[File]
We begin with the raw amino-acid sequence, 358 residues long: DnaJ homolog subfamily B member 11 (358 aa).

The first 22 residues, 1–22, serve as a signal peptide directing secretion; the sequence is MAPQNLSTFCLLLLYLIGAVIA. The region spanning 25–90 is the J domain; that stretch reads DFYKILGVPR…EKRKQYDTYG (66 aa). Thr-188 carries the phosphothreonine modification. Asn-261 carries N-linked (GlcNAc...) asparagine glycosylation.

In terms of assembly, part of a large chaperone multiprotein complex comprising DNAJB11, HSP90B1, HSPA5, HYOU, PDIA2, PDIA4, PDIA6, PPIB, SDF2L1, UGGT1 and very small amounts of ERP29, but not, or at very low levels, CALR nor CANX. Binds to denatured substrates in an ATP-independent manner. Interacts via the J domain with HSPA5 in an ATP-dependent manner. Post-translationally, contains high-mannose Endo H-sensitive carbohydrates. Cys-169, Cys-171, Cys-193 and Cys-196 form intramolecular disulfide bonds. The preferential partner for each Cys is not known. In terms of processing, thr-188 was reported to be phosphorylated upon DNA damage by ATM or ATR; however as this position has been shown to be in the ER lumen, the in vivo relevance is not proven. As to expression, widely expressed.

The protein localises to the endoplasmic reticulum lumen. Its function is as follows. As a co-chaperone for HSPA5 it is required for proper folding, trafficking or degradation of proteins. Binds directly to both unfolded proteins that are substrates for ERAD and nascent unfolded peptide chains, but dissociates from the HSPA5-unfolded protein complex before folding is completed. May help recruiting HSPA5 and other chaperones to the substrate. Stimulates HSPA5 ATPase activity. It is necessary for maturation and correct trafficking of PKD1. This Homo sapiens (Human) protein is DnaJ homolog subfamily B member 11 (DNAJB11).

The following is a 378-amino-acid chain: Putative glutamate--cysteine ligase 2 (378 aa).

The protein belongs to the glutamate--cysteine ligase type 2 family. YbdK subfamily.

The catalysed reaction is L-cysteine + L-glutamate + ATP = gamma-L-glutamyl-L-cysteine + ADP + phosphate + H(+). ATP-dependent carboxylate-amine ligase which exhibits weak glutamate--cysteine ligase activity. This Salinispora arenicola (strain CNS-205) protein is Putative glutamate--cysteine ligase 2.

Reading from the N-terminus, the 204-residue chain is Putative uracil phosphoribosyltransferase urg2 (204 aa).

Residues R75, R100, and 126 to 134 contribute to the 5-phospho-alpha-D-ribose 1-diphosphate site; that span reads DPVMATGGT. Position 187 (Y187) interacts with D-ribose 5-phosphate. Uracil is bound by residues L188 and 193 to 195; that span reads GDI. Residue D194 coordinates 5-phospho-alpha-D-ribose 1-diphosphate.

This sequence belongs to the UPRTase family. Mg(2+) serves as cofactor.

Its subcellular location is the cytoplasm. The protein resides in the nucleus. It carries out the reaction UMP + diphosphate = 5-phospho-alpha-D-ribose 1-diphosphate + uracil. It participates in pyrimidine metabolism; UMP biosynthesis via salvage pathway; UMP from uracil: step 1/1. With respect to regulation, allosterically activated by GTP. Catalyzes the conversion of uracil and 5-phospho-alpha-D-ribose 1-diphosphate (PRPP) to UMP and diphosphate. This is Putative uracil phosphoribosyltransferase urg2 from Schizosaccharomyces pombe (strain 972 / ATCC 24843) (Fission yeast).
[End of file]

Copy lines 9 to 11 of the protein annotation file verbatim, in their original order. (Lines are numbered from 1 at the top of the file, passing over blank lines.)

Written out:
Residues R75, R100, and 126 to 134 contribute to the 5-phospho-alpha-D-ribose 1-diphosphate site; that span reads DPVMATGGT. Position 187 (Y187) interacts with D-ribose 5-phosphate. Uracil is bound by residues L188 and 193 to 195; that span reads GDI. Residue D194 coordinates 5-phospho-alpha-D-ribose 1-diphosphate.

This sequence belongs to the UPRTase family. Mg(2+) serves as cofactor.

Its subcellular location is the cytoplasm. The protein resides in the nucleus. It carries out the reaction UMP + diphosphate = 5-phospho-alpha-D-ribose 1-diphosphate + uracil. It participates in pyrimidine metabolism; UMP biosynthesis via salvage pathway; UMP from uracil: step 1/1. With respect to regulation, allosterically activated by GTP. Catalyzes the conversion of uracil and 5-phospho-alpha-D-ribose 1-diphosphate (PRPP) to UMP and diphosphate. This is Putative uracil phosphoribosyltransferase urg2 from Schizosaccharomyces pombe (strain 972 / ATCC 24843) (Fission yeast).